For the past couple of months, climbing gyms around North America have been steadily reopening. But the abundance of reopenings does not equal a return to operational normalcy for any gym. Protocols and mitigation efforts related to the ongoing threat of COVID-19 are being widely embraced by the industry and largely bolstered by the Climbing Wall Association’s comprehensive online packet known as the “Roadmap to Reopening.”
For all gyms, a big question becomes how to best—and most effectively—relay the abundance of COVID-19 strategies, protocols, and directives to customers. And there’s no singular answer. One option is to post informative signage around the gym—and hope that it gets read by members. Another proactive measure is to require gym attendees to read and sign new waivers that are thick with COVID-19 content. There is also a collective hope that customers who return to any climbing gym will already be informed of many COVID-19-related health protocols from having watched the news for the past several months; indeed, concepts such as social distancing and wearing masks are likely not surprising to most people who enter a reopened climbing gym this summer.
Still, climbing gyms are unique environments for COVID-19 protective measures. Frankly, it’s uncomfortable to climb with a mask; it seems counter-intuitive to social distance when belay buddy checks and spotting while bouldering typically necessitate a degree of closeness; and it’s easy to forget about hand sanitization when plastic holds are being grabbed repeatedly during a hard session.
For those reasons, and to make sure every attendee is being thoroughly informed, a number of gyms have started giving all customers COVID-19 orientations, and other gyms are mulling over the idea as a possibility too. “My training of thought is that a return to ‘normal’ is going to require being aware of people’s comfort level,” says Brian Doyle, co-owner/operator of Climb Tacoma in Tacoma, Washington. Climb Tacoma is pondering giving COVID-19 orientations upon its reopening. “I feel like taking the time to communicate expected behavior to protect each other will put people at ease,” adds Doyle.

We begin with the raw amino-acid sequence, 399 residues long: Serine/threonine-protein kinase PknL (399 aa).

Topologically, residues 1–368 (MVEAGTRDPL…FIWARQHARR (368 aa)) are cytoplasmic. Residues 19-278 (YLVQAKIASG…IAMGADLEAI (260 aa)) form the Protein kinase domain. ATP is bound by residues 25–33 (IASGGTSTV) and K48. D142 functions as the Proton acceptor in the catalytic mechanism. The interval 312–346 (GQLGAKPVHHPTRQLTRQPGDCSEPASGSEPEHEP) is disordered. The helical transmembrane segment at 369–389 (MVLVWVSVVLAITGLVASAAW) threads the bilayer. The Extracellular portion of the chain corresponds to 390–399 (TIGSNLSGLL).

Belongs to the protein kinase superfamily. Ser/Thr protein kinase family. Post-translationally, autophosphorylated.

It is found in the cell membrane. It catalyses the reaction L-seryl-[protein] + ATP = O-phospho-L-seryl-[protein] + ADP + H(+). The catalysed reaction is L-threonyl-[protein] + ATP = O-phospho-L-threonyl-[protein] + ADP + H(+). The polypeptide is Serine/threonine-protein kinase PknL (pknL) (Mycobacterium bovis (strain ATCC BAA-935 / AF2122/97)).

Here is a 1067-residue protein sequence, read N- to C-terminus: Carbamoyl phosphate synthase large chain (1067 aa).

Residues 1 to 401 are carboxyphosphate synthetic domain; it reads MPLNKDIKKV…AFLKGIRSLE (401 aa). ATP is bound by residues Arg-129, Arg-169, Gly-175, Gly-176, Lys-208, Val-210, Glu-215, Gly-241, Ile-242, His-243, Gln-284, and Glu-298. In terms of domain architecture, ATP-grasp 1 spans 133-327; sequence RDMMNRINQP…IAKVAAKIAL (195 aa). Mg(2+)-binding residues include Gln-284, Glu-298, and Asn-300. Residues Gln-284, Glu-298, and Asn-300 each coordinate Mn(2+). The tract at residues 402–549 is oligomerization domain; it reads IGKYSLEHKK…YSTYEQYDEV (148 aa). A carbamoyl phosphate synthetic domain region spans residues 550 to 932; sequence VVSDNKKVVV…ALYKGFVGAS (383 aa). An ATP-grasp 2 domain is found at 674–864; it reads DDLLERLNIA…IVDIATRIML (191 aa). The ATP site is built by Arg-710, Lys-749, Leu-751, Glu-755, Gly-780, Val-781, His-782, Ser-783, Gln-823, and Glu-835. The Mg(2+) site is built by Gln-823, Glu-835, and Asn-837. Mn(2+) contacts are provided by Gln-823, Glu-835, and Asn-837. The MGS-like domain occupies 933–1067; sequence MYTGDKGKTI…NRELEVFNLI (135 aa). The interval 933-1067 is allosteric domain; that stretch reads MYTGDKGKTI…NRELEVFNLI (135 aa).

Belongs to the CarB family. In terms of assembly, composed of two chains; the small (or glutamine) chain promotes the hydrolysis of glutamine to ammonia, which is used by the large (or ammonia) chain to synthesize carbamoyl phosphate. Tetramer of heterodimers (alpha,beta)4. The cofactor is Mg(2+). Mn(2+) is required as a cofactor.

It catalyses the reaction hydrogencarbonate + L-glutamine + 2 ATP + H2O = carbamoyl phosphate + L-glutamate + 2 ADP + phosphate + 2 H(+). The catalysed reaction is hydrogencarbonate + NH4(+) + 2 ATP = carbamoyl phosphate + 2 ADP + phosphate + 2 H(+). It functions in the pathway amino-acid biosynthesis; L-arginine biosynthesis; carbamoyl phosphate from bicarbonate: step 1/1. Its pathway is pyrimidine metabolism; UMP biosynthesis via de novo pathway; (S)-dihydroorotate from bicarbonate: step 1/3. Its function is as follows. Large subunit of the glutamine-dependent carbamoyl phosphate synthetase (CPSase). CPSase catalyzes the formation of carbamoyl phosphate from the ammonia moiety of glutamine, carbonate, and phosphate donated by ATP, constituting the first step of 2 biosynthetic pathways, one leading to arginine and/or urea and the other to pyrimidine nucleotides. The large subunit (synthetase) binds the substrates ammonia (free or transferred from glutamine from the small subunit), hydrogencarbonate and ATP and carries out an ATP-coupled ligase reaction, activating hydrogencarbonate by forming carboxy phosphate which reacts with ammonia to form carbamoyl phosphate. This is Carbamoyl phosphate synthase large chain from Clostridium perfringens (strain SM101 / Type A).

COVID-19 orientations are not necessarily limited to in-person tutorials given by gym staff to customers. For example, Ground Up Climbing Centre in Squamish, British Columbia, gives in-person reopening orientations and has posted content online like this YouTube video. “We ask that you take the time to understand the new risks and the new policies in place to protect our staff and our community,” the video explains at its onset.
Spire Climbing + Fitness in Bozeman, Montana, is another example of a gym that has created its own orientation video to cover new safety protocols. The video explains various requirements related to masks, hand sanitizer and social distancing, as well as gym zoning, spacing between cardio equipment, and ongoing disinfecting measures taken by the Spire staff. CBJ reached out to Spire’s Marketing Manager, Ty Morrison-Heath, to talk about COVID-19 orientation in greater detail and discuss whether COVID-specific orientation is something that more climbing gyms should be doing.
CBJ: A detailed COVID-19 orientation—either via video or in-person—is not something that all gyms are giving customers right now. Should gyms be providing COVID-19 orientations?
Morrison-Heath: I think the answer is 100-percent ‘Yes.’ If you aren’t communicating your expectations with your customers on how to keep each other safe then it will be much harder to make the facility feel safe for those who are still on the fence about if they should be in your gym at all. Having every customer do an explicit COVID orientation with our desk staff on their first visit has been well-received and sets the tone on how we can get back to doing the thing we love, which is to climb, do yoga, and workout while keeping the risk down. Keeping the in-person orientation short is also important or you will lose people’s attention.